Phyllis Belnap quit going to work outside the home when her twins, the first of six children, were born 1957. She stayed home with her children until they went away to college.

"When Bruce and I got married, one of the things we discussed was whether I would work outside the home when we had children," she said. "I had a job I totally loved. Bruce had no qualms about me working when the children went to school. But when they were all of school age, I didn't go to work. I felt I could do that some time in the future, but that right then my family was the most important part of my life. There were lots of things that sort of got shoved to the background in my life. My focus was on my family."

Although she devoted her life to rearing her children, she said she didn't have a problem adjusting to an empty nest when they left home.

She and her husband went on a mission; he was director of the Washington Temple Visitors Center. Since they returned home, they picked up with activities they were involved in before. They both work on family history and serve at the family history center. She is the Relief Society spiritual living teacher and visiting teaching coordinator in the Clearwater Ward, St. Petersburg Florida Stake. She volunteers at a blood services center, shredding private papers, keeping up the card catalog in its library or doing anything else that needs to be done. The Belnaps are involved in missionary work and often invite friends to come to dinner. "There's never nothing to do," she said.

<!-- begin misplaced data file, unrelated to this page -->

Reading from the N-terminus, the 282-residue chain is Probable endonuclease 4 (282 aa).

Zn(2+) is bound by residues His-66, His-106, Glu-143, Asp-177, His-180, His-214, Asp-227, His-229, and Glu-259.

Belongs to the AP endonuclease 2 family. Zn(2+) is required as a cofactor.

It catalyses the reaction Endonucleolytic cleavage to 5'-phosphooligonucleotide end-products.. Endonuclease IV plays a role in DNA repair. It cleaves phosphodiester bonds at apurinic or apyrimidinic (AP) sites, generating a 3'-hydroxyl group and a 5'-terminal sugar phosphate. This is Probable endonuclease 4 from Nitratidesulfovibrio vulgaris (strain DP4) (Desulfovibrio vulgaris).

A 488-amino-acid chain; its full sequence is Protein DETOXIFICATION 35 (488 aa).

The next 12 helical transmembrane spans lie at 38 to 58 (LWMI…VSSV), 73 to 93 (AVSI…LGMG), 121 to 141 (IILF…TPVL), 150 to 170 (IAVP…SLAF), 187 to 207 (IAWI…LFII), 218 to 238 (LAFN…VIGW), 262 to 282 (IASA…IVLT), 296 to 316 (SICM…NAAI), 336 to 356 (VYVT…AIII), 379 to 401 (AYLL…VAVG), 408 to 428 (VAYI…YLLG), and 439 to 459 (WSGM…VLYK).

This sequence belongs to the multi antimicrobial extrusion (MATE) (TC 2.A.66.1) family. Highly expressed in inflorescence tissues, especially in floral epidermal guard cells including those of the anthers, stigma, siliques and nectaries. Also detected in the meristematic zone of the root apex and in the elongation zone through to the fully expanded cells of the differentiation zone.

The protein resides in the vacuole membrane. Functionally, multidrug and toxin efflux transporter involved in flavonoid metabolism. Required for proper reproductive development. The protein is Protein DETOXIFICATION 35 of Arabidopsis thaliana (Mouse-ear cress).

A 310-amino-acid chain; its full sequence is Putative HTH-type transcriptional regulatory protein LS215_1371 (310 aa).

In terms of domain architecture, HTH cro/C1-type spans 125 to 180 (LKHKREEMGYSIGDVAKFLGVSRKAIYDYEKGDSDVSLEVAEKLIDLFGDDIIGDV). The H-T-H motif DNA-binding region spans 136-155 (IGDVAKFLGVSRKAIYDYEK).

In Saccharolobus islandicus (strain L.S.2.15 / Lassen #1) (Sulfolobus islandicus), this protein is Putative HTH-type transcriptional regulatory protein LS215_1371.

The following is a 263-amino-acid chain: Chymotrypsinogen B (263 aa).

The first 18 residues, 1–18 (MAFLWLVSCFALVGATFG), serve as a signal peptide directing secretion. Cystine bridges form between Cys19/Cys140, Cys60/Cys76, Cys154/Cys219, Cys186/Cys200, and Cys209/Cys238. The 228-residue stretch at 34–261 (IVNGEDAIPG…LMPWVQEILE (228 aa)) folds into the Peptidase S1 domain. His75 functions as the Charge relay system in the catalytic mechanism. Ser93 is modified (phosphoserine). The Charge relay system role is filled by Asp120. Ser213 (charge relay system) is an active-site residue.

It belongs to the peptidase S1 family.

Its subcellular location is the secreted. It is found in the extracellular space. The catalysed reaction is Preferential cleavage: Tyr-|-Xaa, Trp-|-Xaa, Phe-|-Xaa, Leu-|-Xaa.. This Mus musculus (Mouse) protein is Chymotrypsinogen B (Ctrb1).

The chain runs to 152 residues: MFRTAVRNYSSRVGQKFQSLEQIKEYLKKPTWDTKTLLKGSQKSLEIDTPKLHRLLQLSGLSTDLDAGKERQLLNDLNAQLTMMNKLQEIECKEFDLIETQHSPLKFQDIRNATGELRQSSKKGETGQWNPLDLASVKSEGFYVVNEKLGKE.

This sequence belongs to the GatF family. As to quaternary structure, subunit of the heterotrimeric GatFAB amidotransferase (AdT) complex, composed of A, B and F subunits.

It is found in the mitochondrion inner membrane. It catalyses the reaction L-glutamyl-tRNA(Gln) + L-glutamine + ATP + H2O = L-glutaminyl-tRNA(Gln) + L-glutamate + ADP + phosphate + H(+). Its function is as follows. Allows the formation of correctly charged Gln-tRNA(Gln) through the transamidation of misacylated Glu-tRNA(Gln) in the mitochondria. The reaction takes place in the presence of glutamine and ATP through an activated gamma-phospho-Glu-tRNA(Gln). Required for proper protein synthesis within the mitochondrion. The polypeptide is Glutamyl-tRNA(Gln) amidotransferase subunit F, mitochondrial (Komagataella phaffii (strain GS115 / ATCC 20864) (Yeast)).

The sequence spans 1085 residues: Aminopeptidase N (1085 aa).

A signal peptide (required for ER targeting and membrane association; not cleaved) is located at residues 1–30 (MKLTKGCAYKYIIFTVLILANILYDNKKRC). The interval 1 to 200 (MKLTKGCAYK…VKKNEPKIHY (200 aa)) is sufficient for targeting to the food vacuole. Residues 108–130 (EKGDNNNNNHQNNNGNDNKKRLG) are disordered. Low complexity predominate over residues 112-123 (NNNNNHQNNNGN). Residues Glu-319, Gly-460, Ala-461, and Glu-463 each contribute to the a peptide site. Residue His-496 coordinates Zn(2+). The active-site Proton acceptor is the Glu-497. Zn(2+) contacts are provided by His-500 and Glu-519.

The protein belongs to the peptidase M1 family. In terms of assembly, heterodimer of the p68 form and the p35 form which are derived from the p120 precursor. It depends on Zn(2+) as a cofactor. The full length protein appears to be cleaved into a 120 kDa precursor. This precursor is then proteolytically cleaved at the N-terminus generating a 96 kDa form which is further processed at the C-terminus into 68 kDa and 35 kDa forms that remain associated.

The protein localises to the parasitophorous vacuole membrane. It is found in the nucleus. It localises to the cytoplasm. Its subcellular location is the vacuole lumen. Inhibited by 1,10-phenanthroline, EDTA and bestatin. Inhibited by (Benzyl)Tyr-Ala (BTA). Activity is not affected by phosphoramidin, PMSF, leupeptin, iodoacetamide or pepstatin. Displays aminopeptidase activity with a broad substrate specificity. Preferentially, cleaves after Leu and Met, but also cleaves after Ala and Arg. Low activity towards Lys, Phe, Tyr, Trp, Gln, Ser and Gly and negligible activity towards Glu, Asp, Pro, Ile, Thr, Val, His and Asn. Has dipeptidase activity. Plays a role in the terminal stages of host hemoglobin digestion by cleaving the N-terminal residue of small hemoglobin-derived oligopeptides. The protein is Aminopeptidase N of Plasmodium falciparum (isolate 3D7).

Sister Belnap said she feels it is important for women to develop hobbies and interests outside their families. "You might not be able to devote as much time to outside interests as you'd like to, and you can't do everything, and not as often as you like. But lots of times those hobbies and interests are things your family can be involved in and that will serve you well later in life. I think it's important to foster interests outside the home."

Sister Belnap said some mothers, after their children are grown, become discouraged as they look back and regret all the things they haven't done in their lives. "It's easy to lose perspective when you measure your life by the world's standards," she said. "You can look around and find women who have done exciting things and think you haven't contributed much to this world. But if you've raised a good family, you've contributed the most." - Gerry Avant